Bitmaps, Forms and Controls in general in .NET have a coordinate system that places the origo in the top-left corner of the object, and y-axis going down, x-axis going to the right.

So coordinate (1, 1) in texture/bitmap coordinate space means bottom-right pixel of the picture.

Try rewriting the Vertex/TexCoord calls with this in mind.

Update: I drew a picture to explain what I mean.

TextureCoordinates.png45.9 KB
the Fiddler's picture

Because texture coordinates define top-left as (0, 0), while vertex coordinates as (-1, 1). Edit: Beaten :)

CheatCat's picture

I understand! And it is different at C++?

The solution if someone are interested:

              GL.TexCoord2(0, 0); GL.Vertex3(-1, 1, 0);
              GL.TexCoord2(1, 0); GL.Vertex3(1, 1, 0);
              GL.TexCoord2(1, 1); GL.Vertex3(1, -1, 0);
              GL.TexCoord2(0, 1); GL.Vertex3(-1, -1, 0);

But when I add GL.Rotate(90.0f, 1, 0, 0); the texture disappears! Do the whole "view" turned then?
I also drawn a picture to explain what I mean:

objarni's picture

GL.Rotate rotates the "pen" in OpenGL, around the axis specified.

You specified (1,0,0) that is rotation around opengl's x-axis, which goes from left-to-right, through the center of the screen per default. Rotating 90 degrees around that axis places you quad in the xz-plane, which should basically means the quad is a line on the screen, or not anything at all, since the "thickness" of primitives in OpenGL is 0.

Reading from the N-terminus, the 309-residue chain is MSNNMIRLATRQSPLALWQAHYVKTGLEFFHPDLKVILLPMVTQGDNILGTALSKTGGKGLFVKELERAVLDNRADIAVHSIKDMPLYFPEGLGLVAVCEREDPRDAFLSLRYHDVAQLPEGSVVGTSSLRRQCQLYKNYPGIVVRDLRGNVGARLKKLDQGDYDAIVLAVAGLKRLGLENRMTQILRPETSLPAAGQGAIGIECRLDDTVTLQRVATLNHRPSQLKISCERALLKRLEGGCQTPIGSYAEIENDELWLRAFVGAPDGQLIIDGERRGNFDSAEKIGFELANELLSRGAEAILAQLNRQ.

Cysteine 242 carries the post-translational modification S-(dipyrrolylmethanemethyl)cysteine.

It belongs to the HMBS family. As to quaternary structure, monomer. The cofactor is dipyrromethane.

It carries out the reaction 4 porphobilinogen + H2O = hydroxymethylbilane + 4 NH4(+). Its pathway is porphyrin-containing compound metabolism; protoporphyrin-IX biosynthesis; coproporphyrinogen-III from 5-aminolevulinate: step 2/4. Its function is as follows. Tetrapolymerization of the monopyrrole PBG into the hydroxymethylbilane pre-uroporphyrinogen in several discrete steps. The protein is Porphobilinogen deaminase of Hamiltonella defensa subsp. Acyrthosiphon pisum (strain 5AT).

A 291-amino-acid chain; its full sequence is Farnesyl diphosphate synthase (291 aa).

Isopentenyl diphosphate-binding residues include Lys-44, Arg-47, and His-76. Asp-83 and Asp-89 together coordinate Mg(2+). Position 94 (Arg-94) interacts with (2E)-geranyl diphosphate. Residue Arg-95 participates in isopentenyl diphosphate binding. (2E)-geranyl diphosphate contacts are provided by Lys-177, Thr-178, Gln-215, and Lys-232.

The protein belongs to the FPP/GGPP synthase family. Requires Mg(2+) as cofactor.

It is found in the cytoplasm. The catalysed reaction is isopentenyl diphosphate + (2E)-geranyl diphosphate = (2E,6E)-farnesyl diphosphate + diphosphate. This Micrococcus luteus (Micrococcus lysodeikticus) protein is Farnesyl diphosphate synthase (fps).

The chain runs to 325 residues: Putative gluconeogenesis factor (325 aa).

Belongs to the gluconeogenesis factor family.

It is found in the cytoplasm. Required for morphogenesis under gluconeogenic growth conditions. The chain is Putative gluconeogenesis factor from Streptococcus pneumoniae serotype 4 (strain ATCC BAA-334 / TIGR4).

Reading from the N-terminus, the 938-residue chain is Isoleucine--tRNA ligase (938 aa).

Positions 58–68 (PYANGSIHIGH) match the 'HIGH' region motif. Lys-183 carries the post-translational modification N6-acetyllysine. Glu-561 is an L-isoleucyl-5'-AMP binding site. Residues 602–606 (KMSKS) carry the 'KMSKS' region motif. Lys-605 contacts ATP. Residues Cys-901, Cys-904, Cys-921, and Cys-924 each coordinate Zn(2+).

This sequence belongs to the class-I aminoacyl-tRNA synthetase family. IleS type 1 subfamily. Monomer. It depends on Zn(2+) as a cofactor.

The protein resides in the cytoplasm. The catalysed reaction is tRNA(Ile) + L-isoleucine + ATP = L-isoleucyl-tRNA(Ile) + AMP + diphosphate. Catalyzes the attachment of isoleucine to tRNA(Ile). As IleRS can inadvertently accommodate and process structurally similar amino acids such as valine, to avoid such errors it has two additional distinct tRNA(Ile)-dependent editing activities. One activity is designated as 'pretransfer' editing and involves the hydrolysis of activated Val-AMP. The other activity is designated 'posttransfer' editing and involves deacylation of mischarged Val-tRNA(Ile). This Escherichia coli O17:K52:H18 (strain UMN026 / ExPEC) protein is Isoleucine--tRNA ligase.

Try changing rotation axis to (0,0,1) that is rotation around the z-axis. The z-axis goes from screen towards your nose. :)

Update: Picture to explain added.

Update 2: Added even more pedagogical picture :)

CheatCatExplanation.png13.96 KB
OpenGLCoordinates.png7.23 KB
CheatCat's picture

Cool! :D And I move the texture by GL.Translate? Do the GL.BindTexture say what texture to move with GL.Translate?

objarni's picture

Rotate/Translate and other such matrix-modifying operations only affect the current matrix (Projection or ModelView).

What texture is active currently has nothing to do with this.

Think of it as a "structure" of OpenGL State:

GLState {
 Matrix3d ModelViewMatrix, ProjectionMatrix;
 MatrixMode CurrentMode; // this tells what matrix is affected by LoadIdentity/Rotate/Translate operations
 int CurrentTexture;
 Color3d CurrentColor;
 ... // and so on..

Hope I explain myself well ;)

Entropy's picture

In OpenGL, there's an important distinction between a texture and a primitive shape (i.e.the quad to which your texture is mapped).

GL.BindTexture(...) specifies which texture you're referring to when you call GL.TexCoord2 to map the texture coordinates to each corner if the quad you draw. Any texture-actions will be performed on the last texture you bound, until you call GL.BindTexture(TextureTarget.Texture2D, 0);.

If you loaded 2 different textures (let's say with int identifiers tex1 and tex2), you'd be able to select which texture to bind to the quad when you draw it by switching GL.BindTexture(TextureTarget.Texture2D, tex1) with GL.BindTexture(TextureTarget.Texture2D, tex2) just before you draw the quad.

In this case (as long as you've selected MatrixMode.ModelView), GL.Translate(...) only changes the position of the quad when you draw it. GL.BindTexture won't select any specific quad (or other primitive shape), no matter which texture has been mapped to it.

Hope that helps.

Edit: You're too quick, objarni ;-)

CheatCat's picture

Okey, now I almost understand! :D Thank you guys! Case closed!